Monday, January 12, 2009

The push for electric vehicles

I admit ... I don't get it. The North American International Auto Show in Detroit starts on Saturday, but journalists are getting a preview of what's going to be on display - including Chrysler's two electric vehicles.

Many on the left side of the political spectrum are pushing for electric vehicles - and automakers are responding, primarily because there are tax credits for doing so.

Electric vehicles are touted as being more 'green' and for moving us away from our dependency on foreign oil.

Of course, I have many questions about this, which causes my confusion over why so many think this is a good thing.

1) We are only dependent upon foreign oil because we don't take maximum advantage of our OWN oil. (Naturally, that highlights the point that those using the phrase 'foreign oil' really mean 'oil' ... but that's another argument for another time.) So if we wanted to be free from dependency on other nations, we could open up any available source domestically, but that logic seems to escape most of the people making the argument in the first place.

2) Have you seen the electricity prices in this area? The same politicians who are talking about how great electric vehicles are happen to be the same politicians complaining that we have the highest electric/utility bills in the state. How in the world would any local resident be better off with a vehicle that would INCREASE what they pay for 'fuel'?

3) Do you know how we get electricity? We get it from coal-burning or nuclear plants. While there is clean-coal technology that plants are beginning to incorporate, most of the electricity in this country is produced by methods that electric car supporters happen to oppose. So we're being told to switch to a vehicle whose source of fuel is as bad as oil?

And what about President-elect Barack Obama's promise to bankrupt the coal industry? Where will we get the electricity if he's successful in keeping that promise?

4) Electric vehicles require batteries. Has anyone thought about how those batteries will be disposed of when they are no longer functional? Have you tried lately to replace a regular car battery and then dispose of the old one? What will be the process for the larger batteries used to 'fuel' the electric car - and will there be enough of an aftermarket to make recycling worthwhile? And if so, for how long?

5) How practical are these types of vehicles? Most are good only for short ranges, though the WhiteStar Sedan can get up to 250 miles from a single charge. However, that vehicle was expected to cost between $50-65,000. A bit high for most car buyers. Additionally, it takes six hours to charge it.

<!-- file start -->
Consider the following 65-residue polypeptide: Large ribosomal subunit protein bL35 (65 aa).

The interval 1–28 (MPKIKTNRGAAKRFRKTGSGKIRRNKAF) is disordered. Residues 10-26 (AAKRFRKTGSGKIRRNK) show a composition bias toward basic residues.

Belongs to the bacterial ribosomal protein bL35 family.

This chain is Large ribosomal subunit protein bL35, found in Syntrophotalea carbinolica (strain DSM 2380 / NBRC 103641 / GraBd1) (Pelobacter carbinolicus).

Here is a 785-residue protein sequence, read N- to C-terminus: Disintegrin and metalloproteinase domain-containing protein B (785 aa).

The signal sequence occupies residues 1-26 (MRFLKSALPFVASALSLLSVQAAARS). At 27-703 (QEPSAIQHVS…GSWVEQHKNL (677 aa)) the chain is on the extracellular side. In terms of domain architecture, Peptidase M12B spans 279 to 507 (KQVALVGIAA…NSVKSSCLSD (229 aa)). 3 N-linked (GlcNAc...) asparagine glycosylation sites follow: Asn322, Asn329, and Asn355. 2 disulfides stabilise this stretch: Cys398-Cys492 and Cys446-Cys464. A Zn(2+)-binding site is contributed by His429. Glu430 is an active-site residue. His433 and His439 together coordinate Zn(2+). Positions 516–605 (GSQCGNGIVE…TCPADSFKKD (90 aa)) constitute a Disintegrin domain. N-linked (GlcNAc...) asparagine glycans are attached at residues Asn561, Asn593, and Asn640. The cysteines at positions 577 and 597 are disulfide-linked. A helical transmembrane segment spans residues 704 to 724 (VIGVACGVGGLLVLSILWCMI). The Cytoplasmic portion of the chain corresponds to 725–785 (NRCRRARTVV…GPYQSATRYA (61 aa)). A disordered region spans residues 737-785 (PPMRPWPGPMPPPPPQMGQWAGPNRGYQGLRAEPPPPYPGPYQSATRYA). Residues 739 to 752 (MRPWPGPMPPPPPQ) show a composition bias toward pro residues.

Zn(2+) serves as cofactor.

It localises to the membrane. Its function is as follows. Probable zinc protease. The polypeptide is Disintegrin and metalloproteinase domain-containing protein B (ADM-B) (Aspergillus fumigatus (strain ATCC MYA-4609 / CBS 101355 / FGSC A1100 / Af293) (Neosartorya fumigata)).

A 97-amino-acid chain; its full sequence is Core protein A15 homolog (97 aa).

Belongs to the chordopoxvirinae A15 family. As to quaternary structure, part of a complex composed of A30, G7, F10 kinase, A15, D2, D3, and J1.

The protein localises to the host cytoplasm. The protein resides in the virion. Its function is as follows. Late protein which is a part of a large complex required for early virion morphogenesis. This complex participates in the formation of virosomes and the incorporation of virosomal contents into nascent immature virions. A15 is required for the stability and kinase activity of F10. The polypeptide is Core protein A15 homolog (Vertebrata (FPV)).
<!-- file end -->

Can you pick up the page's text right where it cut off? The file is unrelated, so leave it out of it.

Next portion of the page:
George Peterson, president of AutoPacific Inc., an automotive market research firm in Tustin, CA, said of the WhiteStar:

"You will never be able to justify its purchase price based on the fuel savings," Peterson said. "It's almost purely an ego purchase. Driving it will make you feel good."

Now, there may come a time when all these issues are addressed efficiently enough to make an electric vehicle a cost effective choice. But until then, I'm not inclined to own one - at least, not just to 'feel good' - and I won't be lured by all the hype and political correctness.

5 comments:

Tim Higgins said...

Maggie,

The point of electric cars is not to better the environment, but to force us to reduce our mobility. The limited range of electric cars feeds into public transportation (government subsidized, of course)and further government influence in our life.

As a side note to the things that you have already noted, who is going to make up the lost tax revenues for the gasoline that will not be purchased?

Mad Jack said...

The Electric Vehicle Argument

We are only dependent upon foreign oil because we don't take maximum advantage of our OWN oil. (Naturally, that highlights the point that those using the phrase 'foreign oil' really mean 'oil' ... but that's another argument for another time.)

It wouldn't matter much if we did take advantage of our own oil in the US. Which, by the way, would mean destroying otherwise pristine wilderness and playing an Exxon Valdez style slot machine with the landscape. The technology to control a major oil spill hasn't been developed and won't be until the US government forces the issue. More to the point any oil originating from the US is sold on the open market, meaning that if I own an oil well and I can make more money selling my oil to, say, Japan, then that's where my oil is headed. Japan, not Detroit. The oil company mouthpieces in Congress that howl the loudest about foreign oil dependency are not talking about foreign oil. Their howling drowns out any discussion of the real problem which is oil dependency in almost all facets of manufacturing and the howler monkey's own reluctance to admit that any solution to US dependency would cut into their own grossly inflated profits.